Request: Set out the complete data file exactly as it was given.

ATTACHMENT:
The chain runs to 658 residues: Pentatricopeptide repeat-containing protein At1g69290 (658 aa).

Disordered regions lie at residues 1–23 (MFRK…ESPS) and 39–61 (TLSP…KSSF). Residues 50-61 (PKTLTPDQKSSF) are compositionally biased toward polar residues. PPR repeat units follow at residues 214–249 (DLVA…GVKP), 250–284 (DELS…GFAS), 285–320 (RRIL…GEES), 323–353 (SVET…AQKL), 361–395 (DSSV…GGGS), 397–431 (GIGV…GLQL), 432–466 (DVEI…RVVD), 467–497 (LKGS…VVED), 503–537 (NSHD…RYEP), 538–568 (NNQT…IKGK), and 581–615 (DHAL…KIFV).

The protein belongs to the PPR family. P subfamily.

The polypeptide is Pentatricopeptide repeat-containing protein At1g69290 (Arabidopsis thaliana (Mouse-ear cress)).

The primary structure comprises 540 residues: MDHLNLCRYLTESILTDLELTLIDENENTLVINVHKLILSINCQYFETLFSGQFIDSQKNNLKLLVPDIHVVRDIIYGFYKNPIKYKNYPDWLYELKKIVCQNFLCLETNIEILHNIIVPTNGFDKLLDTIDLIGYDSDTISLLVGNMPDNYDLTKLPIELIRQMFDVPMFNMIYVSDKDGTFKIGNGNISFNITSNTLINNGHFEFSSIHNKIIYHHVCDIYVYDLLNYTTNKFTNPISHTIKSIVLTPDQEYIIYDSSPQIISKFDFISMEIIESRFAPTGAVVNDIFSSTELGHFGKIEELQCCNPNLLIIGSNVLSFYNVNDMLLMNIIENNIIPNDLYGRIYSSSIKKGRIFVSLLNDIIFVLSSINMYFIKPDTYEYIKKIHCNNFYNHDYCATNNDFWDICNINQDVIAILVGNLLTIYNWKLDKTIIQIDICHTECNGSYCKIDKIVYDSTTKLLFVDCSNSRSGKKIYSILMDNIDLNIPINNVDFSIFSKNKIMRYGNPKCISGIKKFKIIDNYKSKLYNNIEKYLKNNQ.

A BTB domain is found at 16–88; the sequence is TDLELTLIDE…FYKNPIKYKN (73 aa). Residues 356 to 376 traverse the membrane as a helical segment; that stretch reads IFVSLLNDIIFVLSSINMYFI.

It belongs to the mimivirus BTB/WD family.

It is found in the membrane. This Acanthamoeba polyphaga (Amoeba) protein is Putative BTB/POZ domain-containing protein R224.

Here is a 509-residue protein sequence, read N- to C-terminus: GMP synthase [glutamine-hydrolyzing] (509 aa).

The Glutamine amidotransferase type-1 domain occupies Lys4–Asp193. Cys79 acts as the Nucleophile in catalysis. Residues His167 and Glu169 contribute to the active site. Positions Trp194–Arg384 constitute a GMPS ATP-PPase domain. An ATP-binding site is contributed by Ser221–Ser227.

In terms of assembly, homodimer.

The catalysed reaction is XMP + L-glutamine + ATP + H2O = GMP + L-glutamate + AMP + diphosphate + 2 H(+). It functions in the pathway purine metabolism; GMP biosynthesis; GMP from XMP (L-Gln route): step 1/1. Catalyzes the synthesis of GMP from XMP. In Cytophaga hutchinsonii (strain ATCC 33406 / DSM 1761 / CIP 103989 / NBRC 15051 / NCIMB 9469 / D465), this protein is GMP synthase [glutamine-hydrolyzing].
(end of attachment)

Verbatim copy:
The chain runs to 658 residues: Pentatricopeptide repeat-containing protein At1g69290 (658 aa).

Disordered regions lie at residues 1–23 (MFRK…ESPS) and 39–61 (TLSP…KSSF). Residues 50-61 (PKTLTPDQKSSF) are compositionally biased toward polar residues. PPR repeat units follow at residues 214–249 (DLVA…GVKP), 250–284 (DELS…GFAS), 285–320 (RRIL…GEES), 323–353 (SVET…AQKL), 361–395 (DSSV…GGGS), 397–431 (GIGV…GLQL), 432–466 (DVEI…RVVD), 467–497 (LKGS…VVED), 503–537 (NSHD…RYEP), 538–568 (NNQT…IKGK), and 581–615 (DHAL…KIFV).

The protein belongs to the PPR family. P subfamily.

The polypeptide is Pentatricopeptide repeat-containing protein At1g69290 (Arabidopsis thaliana (Mouse-ear cress)).

The primary structure comprises 540 residues: MDHLNLCRYLTESILTDLELTLIDENENTLVINVHKLILSINCQYFETLFSGQFIDSQKNNLKLLVPDIHVVRDIIYGFYKNPIKYKNYPDWLYELKKIVCQNFLCLETNIEILHNIIVPTNGFDKLLDTIDLIGYDSDTISLLVGNMPDNYDLTKLPIELIRQMFDVPMFNMIYVSDKDGTFKIGNGNISFNITSNTLINNGHFEFSSIHNKIIYHHVCDIYVYDLLNYTTNKFTNPISHTIKSIVLTPDQEYIIYDSSPQIISKFDFISMEIIESRFAPTGAVVNDIFSSTELGHFGKIEELQCCNPNLLIIGSNVLSFYNVNDMLLMNIIENNIIPNDLYGRIYSSSIKKGRIFVSLLNDIIFVLSSINMYFIKPDTYEYIKKIHCNNFYNHDYCATNNDFWDICNINQDVIAILVGNLLTIYNWKLDKTIIQIDICHTECNGSYCKIDKIVYDSTTKLLFVDCSNSRSGKKIYSILMDNIDLNIPINNVDFSIFSKNKIMRYGNPKCISGIKKFKIIDNYKSKLYNNIEKYLKNNQ.

A BTB domain is found at 16–88; the sequence is TDLELTLIDE…FYKNPIKYKN (73 aa). Residues 356 to 376 traverse the membrane as a helical segment; that stretch reads IFVSLLNDIIFVLSSINMYFI.

It belongs to the mimivirus BTB/WD family.

It is found in the membrane. This Acanthamoeba polyphaga (Amoeba) protein is Putative BTB/POZ domain-containing protein R224.

Here is a 509-residue protein sequence, read N- to C-terminus: GMP synthase [glutamine-hydrolyzing] (509 aa).

The Glutamine amidotransferase type-1 domain occupies Lys4–Asp193. Cys79 acts as the Nucleophile in catalysis. Residues His167 and Glu169 contribute to the active site. Positions Trp194–Arg384 constitute a GMPS ATP-PPase domain. An ATP-binding site is contributed by Ser221–Ser227.

In terms of assembly, homodimer.

The catalysed reaction is XMP + L-glutamine + ATP + H2O = GMP + L-glutamate + AMP + diphosphate + 2 H(+). It functions in the pathway purine metabolism; GMP biosynthesis; GMP from XMP (L-Gln route): step 1/1. Catalyzes the synthesis of GMP from XMP. In Cytophaga hutchinsonii (strain ATCC 33406 / DSM 1761 / CIP 103989 / NBRC 15051 / NCIMB 9469 / D465), this protein is GMP synthase [glutamine-hydrolyzing].